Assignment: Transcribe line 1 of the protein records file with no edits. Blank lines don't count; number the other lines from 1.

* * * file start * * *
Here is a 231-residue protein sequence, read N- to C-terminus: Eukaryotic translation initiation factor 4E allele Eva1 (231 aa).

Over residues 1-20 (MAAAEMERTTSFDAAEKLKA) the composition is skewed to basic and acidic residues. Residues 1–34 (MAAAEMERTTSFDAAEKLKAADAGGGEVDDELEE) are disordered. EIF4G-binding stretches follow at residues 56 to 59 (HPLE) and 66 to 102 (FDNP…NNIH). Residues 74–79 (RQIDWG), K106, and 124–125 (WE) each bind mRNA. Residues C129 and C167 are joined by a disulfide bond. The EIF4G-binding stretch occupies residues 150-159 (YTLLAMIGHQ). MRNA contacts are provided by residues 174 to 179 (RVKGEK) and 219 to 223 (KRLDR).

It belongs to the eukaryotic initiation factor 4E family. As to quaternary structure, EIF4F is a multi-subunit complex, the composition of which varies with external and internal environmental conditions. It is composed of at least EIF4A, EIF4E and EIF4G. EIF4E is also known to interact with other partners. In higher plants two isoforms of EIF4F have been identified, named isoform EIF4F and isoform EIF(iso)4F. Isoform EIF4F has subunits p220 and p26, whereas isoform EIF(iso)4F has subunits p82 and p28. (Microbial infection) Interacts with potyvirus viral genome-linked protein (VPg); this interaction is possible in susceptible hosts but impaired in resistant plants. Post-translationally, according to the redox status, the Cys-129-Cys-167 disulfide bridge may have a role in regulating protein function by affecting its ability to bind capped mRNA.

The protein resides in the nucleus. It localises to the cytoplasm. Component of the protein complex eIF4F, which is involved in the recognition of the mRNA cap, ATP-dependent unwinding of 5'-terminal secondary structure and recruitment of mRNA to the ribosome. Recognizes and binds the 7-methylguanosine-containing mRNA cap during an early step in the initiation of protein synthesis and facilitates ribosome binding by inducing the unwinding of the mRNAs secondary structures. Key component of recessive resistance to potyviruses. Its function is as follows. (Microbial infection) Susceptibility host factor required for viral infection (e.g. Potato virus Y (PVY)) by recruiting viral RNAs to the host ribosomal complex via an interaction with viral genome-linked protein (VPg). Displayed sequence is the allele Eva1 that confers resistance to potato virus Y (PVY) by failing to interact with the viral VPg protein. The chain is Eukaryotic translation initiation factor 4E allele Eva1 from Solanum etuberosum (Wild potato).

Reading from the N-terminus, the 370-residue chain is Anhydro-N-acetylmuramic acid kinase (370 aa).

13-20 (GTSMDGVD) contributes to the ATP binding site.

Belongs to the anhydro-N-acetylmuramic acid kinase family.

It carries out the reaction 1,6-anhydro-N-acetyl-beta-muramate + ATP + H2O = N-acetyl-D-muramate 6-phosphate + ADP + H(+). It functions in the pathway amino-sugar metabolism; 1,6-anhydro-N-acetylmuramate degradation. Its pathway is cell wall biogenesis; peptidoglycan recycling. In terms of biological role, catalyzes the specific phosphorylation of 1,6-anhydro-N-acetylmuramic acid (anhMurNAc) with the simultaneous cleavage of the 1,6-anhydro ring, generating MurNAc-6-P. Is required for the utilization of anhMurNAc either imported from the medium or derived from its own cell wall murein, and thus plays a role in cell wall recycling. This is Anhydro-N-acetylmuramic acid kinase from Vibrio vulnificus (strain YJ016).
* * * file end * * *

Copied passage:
Here is a 231-residue protein sequence, read N- to C-terminus: Eukaryotic translation initiation factor 4E allele Eva1 (231 aa).